Why Did Romans Invent Portrait Busts: A Glimpse Into Ancient Artistry
Why Roman Statues Have No Eyes
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Why Did Romans Make Busts?
The tradition of creating busts, which has become familiar to us today, originated during the Hellenistic Greek period, around five centuries after the emergence of Egyptian busts. The primary purpose behind these busts was to capture the unique features and attributes of individuals. However, the Romans expanded upon this practice, taking it a step further. For them, busts served as a means to immortalize their family members and pay homage to them through various ceremonial events and festivities. This practice sheds light on the Romans’ deep-seated cultural values and their commitment to preserving the memory of their loved ones. (Note: The date provided, January 11, 2021, seems unrelated to the topic and has been omitted for clarity.)
Why Did Romans Make Portraits?
During the era of the Roman Republic, certain virtues were highly esteemed, such as a strong commitment to public service and a notable display of military skills. As a result, citizens of the Republic aimed to convey these cherished ideals through the creation of portraits. These portraits served as a means to not only capture the physical likeness of individuals but also to symbolize their dedication to the principles of public service and their prowess in the military. This practice allowed Romans to visually celebrate and emphasize these important aspects of their society and personal identity.
Why Were Portrait Busts Important To The Roman Empire?
Portrait busts held significant importance within the Roman Empire as powerful tools of propaganda, strategically employed to bolster the perceived legitimacy and authority of the reigning emperor. Among the various mediums utilized for disseminating these iconic representations, coins emerged as a particularly influential and widely circulated platform for showcasing imperial portraits. By featuring these meticulously crafted likenesses on coins, such as those denoted by inventory numbers 08.170.118, 08.170.120, and 99.35, the Roman Empire effectively harnessed the visual impact of these sculptures to communicate the strength, stability, and continuity of the ruling regime to a broad audience. This widespread dissemination of imperial imagery through coins played a pivotal role in reinforcing the emperor’s status and control over the vast empire, solidifying their place in the annals of Roman history.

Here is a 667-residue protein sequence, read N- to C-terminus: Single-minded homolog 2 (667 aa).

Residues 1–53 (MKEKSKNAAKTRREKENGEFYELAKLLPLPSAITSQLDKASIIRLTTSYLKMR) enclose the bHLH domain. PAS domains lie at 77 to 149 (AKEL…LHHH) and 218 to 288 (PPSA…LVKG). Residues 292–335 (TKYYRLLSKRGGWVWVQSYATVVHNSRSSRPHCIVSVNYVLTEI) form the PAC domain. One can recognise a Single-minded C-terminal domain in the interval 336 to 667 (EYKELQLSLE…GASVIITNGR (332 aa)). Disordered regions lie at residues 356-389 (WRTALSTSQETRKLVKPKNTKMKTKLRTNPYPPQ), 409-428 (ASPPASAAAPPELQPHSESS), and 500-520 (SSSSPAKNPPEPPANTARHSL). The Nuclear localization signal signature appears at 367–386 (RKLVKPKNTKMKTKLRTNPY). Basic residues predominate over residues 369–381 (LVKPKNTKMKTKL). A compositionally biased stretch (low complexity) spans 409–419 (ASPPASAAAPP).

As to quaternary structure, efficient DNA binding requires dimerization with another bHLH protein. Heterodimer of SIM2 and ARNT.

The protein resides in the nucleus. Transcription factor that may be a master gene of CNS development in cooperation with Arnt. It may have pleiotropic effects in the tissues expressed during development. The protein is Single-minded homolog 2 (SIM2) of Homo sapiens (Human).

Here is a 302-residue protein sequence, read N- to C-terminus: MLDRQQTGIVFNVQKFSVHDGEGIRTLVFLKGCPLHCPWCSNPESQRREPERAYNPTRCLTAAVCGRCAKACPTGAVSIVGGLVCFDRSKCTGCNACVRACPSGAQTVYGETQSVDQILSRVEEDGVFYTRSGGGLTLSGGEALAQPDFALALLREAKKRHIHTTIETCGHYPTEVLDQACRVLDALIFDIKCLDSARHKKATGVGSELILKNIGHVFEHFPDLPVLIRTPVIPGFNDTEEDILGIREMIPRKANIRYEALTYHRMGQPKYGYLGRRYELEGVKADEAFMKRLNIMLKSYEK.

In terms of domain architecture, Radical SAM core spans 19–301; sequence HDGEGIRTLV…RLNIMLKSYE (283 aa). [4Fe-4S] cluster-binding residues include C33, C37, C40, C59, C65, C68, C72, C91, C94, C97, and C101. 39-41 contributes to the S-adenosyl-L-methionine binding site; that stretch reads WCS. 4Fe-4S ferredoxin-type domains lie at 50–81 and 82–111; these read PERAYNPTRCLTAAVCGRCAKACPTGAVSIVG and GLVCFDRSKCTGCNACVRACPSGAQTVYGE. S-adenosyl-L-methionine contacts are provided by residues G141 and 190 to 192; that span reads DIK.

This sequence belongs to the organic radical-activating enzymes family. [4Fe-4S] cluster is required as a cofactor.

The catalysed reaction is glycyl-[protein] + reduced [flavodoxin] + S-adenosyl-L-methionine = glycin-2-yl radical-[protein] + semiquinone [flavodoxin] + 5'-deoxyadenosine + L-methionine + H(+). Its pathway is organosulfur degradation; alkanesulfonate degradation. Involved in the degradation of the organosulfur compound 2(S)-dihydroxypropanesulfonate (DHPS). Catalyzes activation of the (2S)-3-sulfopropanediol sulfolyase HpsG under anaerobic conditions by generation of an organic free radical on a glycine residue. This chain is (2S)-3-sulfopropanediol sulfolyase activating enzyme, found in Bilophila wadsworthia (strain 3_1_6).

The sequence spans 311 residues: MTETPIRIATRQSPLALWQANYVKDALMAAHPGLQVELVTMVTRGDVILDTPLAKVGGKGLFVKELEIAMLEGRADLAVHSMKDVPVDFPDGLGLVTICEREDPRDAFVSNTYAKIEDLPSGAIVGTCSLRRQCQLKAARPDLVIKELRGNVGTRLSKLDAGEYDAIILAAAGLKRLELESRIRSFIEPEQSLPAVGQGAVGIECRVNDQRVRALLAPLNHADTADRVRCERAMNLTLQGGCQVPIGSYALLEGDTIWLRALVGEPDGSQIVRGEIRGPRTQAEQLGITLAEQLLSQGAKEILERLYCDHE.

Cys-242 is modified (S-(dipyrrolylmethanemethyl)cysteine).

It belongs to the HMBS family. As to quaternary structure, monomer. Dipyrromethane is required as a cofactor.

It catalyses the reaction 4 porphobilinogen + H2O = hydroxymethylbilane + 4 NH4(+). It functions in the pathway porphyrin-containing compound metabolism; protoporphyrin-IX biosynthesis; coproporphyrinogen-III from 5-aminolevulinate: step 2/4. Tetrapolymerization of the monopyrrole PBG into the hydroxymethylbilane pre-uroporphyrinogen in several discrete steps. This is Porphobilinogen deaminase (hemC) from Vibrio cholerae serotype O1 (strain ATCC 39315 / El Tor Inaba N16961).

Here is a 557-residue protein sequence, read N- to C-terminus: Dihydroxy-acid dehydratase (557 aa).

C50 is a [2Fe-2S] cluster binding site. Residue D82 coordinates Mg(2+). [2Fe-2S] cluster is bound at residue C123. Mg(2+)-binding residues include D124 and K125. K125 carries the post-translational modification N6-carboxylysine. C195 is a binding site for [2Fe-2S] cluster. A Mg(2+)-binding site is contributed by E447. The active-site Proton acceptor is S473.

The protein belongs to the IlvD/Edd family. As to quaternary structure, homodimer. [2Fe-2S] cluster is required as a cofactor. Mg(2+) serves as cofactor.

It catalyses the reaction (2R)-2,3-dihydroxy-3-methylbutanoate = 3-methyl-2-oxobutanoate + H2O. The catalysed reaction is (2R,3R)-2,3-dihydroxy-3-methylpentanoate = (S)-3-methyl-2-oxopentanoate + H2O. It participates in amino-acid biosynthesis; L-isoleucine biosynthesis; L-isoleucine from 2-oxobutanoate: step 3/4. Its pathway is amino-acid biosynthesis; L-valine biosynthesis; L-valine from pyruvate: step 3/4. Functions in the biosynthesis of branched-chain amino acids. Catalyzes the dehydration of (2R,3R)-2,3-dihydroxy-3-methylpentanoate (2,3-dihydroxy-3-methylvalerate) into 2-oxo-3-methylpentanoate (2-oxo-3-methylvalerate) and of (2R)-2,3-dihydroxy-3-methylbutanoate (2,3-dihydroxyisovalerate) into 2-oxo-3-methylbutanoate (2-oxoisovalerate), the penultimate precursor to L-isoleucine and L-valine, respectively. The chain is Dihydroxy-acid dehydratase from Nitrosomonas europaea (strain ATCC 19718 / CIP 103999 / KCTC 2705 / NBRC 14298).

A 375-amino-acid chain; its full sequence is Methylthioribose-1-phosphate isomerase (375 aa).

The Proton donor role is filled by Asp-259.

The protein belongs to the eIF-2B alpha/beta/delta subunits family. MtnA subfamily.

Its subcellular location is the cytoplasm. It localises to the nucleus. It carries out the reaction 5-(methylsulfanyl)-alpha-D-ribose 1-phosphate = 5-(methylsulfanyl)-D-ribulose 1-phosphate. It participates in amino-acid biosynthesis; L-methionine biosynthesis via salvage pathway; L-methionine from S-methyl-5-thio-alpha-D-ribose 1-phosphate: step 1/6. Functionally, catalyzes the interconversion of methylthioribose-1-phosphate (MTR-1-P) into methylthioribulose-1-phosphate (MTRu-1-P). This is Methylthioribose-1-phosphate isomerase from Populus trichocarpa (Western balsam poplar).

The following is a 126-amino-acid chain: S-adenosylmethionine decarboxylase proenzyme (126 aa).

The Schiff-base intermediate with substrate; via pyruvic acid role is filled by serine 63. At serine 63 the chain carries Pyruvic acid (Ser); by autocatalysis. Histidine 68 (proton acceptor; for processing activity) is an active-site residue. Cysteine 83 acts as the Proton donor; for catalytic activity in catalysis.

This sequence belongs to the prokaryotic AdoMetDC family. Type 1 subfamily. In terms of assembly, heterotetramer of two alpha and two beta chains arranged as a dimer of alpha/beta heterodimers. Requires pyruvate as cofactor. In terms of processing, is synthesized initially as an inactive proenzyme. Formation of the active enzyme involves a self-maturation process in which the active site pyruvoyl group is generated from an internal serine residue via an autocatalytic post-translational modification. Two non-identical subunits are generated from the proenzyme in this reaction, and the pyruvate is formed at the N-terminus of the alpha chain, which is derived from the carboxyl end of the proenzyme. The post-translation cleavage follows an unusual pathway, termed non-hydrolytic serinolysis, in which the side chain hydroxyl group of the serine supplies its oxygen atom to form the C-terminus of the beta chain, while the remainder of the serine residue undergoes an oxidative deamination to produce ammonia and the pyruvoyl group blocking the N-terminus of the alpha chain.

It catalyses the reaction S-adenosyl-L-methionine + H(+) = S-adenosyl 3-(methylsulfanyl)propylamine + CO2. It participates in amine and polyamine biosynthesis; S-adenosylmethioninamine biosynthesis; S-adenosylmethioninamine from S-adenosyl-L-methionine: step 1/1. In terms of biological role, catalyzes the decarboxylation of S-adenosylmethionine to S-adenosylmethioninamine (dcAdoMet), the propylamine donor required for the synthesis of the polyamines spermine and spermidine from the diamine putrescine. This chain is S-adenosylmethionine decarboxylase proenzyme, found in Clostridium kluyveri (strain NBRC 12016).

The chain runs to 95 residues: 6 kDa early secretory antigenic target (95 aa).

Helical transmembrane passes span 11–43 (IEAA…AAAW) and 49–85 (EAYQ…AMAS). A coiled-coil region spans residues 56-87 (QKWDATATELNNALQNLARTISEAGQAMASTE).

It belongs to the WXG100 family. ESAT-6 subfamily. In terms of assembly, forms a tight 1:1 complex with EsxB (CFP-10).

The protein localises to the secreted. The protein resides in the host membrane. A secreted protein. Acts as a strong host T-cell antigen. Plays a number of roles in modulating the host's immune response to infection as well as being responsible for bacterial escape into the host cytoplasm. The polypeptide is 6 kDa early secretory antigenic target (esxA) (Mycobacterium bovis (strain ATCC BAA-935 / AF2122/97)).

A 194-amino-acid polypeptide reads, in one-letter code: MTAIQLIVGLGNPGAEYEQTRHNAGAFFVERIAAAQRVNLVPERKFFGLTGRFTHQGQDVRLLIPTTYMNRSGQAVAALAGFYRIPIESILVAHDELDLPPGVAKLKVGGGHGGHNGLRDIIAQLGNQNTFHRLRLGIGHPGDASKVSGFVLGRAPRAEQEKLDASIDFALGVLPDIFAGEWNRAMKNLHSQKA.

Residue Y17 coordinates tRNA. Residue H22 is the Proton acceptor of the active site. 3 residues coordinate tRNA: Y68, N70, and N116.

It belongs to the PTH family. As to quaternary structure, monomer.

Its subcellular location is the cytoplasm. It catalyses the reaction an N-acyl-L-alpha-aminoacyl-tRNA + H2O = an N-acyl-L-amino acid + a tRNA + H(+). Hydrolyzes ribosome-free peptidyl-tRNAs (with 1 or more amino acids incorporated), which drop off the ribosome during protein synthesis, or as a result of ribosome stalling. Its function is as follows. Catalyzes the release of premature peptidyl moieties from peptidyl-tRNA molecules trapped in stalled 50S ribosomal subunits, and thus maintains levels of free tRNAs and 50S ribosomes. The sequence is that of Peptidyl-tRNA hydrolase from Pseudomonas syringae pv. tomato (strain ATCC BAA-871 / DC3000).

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The Roman practice of making busts evolved from creating death masks of family members. Marble busts, which were more permanent, were later used to honor ancestors. Busts were also used as a way for individuals to boost their public image by commissioning busts that reflected gravitas and virtu.The busts we now all recognise was a Hellenistic Greek invention (though this is five centuries post-Egyptian busts), to record the most distinctive characteristics of each person. The Romans took this a bit further as this was a way for them to depict their family members, and show respect via ceremonial festivities.In the Republic, the most highly valued traits included a devotion to public service and military prowess, and so Republican citizens sought to project these ideals through their representation in portraiture.
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